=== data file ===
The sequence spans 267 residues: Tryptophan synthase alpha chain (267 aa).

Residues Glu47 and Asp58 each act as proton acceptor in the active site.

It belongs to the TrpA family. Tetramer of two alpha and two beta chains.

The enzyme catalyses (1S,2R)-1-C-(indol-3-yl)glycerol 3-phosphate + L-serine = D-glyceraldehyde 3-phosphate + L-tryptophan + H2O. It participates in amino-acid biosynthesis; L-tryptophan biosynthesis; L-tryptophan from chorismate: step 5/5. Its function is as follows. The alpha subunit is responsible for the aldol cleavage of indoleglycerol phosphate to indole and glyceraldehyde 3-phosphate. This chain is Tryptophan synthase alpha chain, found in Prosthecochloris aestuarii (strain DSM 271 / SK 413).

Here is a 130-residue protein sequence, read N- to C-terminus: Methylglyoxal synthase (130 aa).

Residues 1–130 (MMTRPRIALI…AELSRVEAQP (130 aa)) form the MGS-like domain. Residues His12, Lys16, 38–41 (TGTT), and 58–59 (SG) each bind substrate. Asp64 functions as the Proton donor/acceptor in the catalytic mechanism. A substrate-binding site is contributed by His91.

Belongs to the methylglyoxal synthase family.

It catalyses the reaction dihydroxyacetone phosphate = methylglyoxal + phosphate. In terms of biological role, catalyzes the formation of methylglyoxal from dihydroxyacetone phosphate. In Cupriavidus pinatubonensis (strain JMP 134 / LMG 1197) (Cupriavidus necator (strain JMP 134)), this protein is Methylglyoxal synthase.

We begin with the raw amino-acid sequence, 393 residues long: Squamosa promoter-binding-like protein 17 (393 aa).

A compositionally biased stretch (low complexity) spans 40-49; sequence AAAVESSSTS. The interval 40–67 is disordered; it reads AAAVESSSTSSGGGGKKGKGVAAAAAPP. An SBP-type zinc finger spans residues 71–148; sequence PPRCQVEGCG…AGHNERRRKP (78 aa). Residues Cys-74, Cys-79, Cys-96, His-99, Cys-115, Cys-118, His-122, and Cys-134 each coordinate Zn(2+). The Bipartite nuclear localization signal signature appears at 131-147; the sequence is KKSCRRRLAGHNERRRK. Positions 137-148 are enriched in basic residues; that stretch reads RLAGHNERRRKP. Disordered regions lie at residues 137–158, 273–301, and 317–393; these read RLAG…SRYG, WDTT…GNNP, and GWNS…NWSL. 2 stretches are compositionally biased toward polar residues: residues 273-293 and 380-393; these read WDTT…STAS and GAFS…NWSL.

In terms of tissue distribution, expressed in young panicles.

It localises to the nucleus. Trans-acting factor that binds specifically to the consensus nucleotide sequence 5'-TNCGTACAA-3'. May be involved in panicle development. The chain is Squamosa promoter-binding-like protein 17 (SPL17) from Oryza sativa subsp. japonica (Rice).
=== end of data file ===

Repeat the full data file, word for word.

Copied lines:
The sequence spans 267 residues: Tryptophan synthase alpha chain (267 aa).

Residues Glu47 and Asp58 each act as proton acceptor in the active site.

It belongs to the TrpA family. Tetramer of two alpha and two beta chains.

The enzyme catalyses (1S,2R)-1-C-(indol-3-yl)glycerol 3-phosphate + L-serine = D-glyceraldehyde 3-phosphate + L-tryptophan + H2O. It participates in amino-acid biosynthesis; L-tryptophan biosynthesis; L-tryptophan from chorismate: step 5/5. Its function is as follows. The alpha subunit is responsible for the aldol cleavage of indoleglycerol phosphate to indole and glyceraldehyde 3-phosphate. This chain is Tryptophan synthase alpha chain, found in Prosthecochloris aestuarii (strain DSM 271 / SK 413).

Here is a 130-residue protein sequence, read N- to C-terminus: Methylglyoxal synthase (130 aa).

Residues 1–130 (MMTRPRIALI…AELSRVEAQP (130 aa)) form the MGS-like domain. Residues His12, Lys16, 38–41 (TGTT), and 58–59 (SG) each bind substrate. Asp64 functions as the Proton donor/acceptor in the catalytic mechanism. A substrate-binding site is contributed by His91.

Belongs to the methylglyoxal synthase family.

It catalyses the reaction dihydroxyacetone phosphate = methylglyoxal + phosphate. In terms of biological role, catalyzes the formation of methylglyoxal from dihydroxyacetone phosphate. In Cupriavidus pinatubonensis (strain JMP 134 / LMG 1197) (Cupriavidus necator (strain JMP 134)), this protein is Methylglyoxal synthase.

We begin with the raw amino-acid sequence, 393 residues long: Squamosa promoter-binding-like protein 17 (393 aa).

A compositionally biased stretch (low complexity) spans 40-49; sequence AAAVESSSTS. The interval 40–67 is disordered; it reads AAAVESSSTSSGGGGKKGKGVAAAAAPP. An SBP-type zinc finger spans residues 71–148; sequence PPRCQVEGCG…AGHNERRRKP (78 aa). Residues Cys-74, Cys-79, Cys-96, His-99, Cys-115, Cys-118, His-122, and Cys-134 each coordinate Zn(2+). The Bipartite nuclear localization signal signature appears at 131-147; the sequence is KKSCRRRLAGHNERRRK. Positions 137-148 are enriched in basic residues; that stretch reads RLAGHNERRRKP. Disordered regions lie at residues 137–158, 273–301, and 317–393; these read RLAG…SRYG, WDTT…GNNP, and GWNS…NWSL. 2 stretches are compositionally biased toward polar residues: residues 273-293 and 380-393; these read WDTT…STAS and GAFS…NWSL.

In terms of tissue distribution, expressed in young panicles.

It localises to the nucleus. Trans-acting factor that binds specifically to the consensus nucleotide sequence 5'-TNCGTACAA-3'. May be involved in panicle development. The chain is Squamosa promoter-binding-like protein 17 (SPL17) from Oryza sativa subsp. japonica (Rice).